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ESG 101: Understanding Environmental, Social, and Governance

06 February 2023

The popularity of ESG investing is clear, but it is still a developing area and can be challenging for investors to make decisions. Read our article for the financial services sector.

The three main components used to assess the sustainability and societal impact of a corporation or business are environmental, social, and governance (ESG). By taking into account how businesses manage their impact on the environment, treat their staff, clients/stakeholders, as well as their ability to follow governance best practices, help to better predict the financial performance of businesses in the future.

ESG investment have increased in popularity in recent years as a result of growing investor awareness of the threats to their financial wellbeing posed by environmental and social challenges. ESG investments additionally provides the opportunity for businesses to build sustainable value over the long term.

ESG investment also supports the Sustainable Development Goals (SDGs), which are intended to advance environmentally friendly economic growth and social inclusion.

The Environmental component of ESG investments refers to how a company is managing its impact on the environment. This can include how a company is reducing its carbon emissions, using renewable energy, managing its water usage, and pollution/waste management. For example, companies that are investing in clean/renewable energy or implementing sustainable waste management practices would be considered to have strong environmental ESG performance. 

The Social aspect of ESG focuses on how a company is treating its employees, customers, and other stakeholders. This includes issues such as employee rights and fair labour practices, customer privacy, and community engagement. For example, companies that have strong policies in place to protect the rights of their employees, promote diversity and inclusion, and engage with the local communities in which they operate would be considered to have strong social ESG performance.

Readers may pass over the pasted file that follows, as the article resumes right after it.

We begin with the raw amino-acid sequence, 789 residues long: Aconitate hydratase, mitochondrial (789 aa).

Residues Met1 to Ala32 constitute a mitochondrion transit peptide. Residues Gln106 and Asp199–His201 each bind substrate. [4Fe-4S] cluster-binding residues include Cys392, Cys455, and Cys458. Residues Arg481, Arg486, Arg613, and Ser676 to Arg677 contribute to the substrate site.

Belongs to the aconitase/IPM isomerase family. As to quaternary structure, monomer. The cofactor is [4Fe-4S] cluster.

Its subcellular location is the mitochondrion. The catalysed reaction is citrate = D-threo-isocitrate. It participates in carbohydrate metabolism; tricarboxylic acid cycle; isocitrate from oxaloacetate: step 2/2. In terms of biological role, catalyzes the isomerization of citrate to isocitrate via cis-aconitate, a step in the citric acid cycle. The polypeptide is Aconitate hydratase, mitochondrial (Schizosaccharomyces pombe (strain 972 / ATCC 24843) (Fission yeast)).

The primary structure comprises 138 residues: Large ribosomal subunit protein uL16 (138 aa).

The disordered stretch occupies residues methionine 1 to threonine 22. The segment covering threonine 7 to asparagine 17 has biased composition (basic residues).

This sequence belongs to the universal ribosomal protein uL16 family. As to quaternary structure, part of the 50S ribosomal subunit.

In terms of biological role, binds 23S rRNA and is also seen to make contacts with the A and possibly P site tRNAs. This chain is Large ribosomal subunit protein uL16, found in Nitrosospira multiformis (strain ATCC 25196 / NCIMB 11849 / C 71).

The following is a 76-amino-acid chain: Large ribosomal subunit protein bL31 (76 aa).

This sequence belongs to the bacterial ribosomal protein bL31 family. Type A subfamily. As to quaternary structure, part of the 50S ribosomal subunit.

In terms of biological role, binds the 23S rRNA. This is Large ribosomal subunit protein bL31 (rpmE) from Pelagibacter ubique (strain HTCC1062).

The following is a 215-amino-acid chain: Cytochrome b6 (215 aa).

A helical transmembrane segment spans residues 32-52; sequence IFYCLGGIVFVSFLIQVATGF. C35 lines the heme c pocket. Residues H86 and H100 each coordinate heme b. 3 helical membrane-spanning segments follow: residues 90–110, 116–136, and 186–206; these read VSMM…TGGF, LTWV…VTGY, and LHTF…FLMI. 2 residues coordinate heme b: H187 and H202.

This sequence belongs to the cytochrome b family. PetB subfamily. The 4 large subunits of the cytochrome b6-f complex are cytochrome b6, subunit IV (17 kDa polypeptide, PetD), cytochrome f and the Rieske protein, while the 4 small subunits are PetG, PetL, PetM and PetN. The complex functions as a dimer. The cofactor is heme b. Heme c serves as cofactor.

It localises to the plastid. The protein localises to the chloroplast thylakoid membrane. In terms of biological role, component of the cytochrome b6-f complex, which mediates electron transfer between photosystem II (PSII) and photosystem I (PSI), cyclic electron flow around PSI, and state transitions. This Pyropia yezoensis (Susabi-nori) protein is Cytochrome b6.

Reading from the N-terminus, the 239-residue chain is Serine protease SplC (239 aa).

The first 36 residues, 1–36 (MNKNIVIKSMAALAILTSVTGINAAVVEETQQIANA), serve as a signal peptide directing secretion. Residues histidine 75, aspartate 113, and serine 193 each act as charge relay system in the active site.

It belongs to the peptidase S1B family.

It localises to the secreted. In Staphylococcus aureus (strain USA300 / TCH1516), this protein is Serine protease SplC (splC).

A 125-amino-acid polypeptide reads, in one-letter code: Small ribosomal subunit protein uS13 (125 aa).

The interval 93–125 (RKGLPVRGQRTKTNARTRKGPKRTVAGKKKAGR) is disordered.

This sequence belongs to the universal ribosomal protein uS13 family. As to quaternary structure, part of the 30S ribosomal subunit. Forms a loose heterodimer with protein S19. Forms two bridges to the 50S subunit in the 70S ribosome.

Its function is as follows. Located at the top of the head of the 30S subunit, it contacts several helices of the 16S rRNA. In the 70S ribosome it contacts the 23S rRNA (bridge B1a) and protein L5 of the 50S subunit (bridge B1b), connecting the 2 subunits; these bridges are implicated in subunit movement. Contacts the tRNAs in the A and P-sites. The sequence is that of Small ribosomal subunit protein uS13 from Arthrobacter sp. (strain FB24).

ESG's governance component examines a company's management and leadership, taking into account things like executive compensation, board diversity, and transparency. Strong corporate governance is essential for safeguarding shareholder rights and ensuring that a business is managed in a way that benefits all of its stakeholders. Companies with open leadership, unambiguous responsibility, and moral business practices, for instance, would be seen as having excellent governance ESG performance.

As more investors have become aware of the financial risks connected to environmental and social issues and the possibility for businesses to build long-term value through sustainable practices, ESG investing has become more and more popular in recent years. ESG factors are increasingly being taken into account by institutional investors like pension funds and endowments. Additionally, numerous nations and regions have put policies and rules into place to promote sustainable investing, such as the Sustainable Finance Disclosure Regulation (SFDR) of the European Union, which mandates that financial market participants and advisers disclose how sustainability risks are factored into their investment decision-making processes.

Companies that operate within the Financial Services sector are especially under pressure to improve their ESG performance due to the growing concern/awareness from customers, employees, and stakeholders about the effects on the environment and society. This includes disclosing their ESG data to the general audience. As a result, many businesses have started to create sustainability reports that outline their governance, social, and environmental policies in great detail. Investors can use these reports to assess a company's ESG performance and determine the best course of action.

Although ESG investment have become more popular, it is still a developing area, and there is no accepted approach to assess a company's ESG performance. Investors may find it challenging to compare the ESG performance of various companies because different groups may employ various standards. Additionally, some businesses might not completely disclose all the data required for investors to assess their ESG performance, which can make it challenging for investors to make wise decisions.

If you have found the above interesting and helpful or feel you/your team would benefit from more information, additional training, or a refresher course about ESG, please contact the team at Zing365.

As a specialist training provider to the insurance, corporate and financial services sectors Zing are proud to support over 400 clients and 20,000 learners each year and can help you with all your training and development needs.

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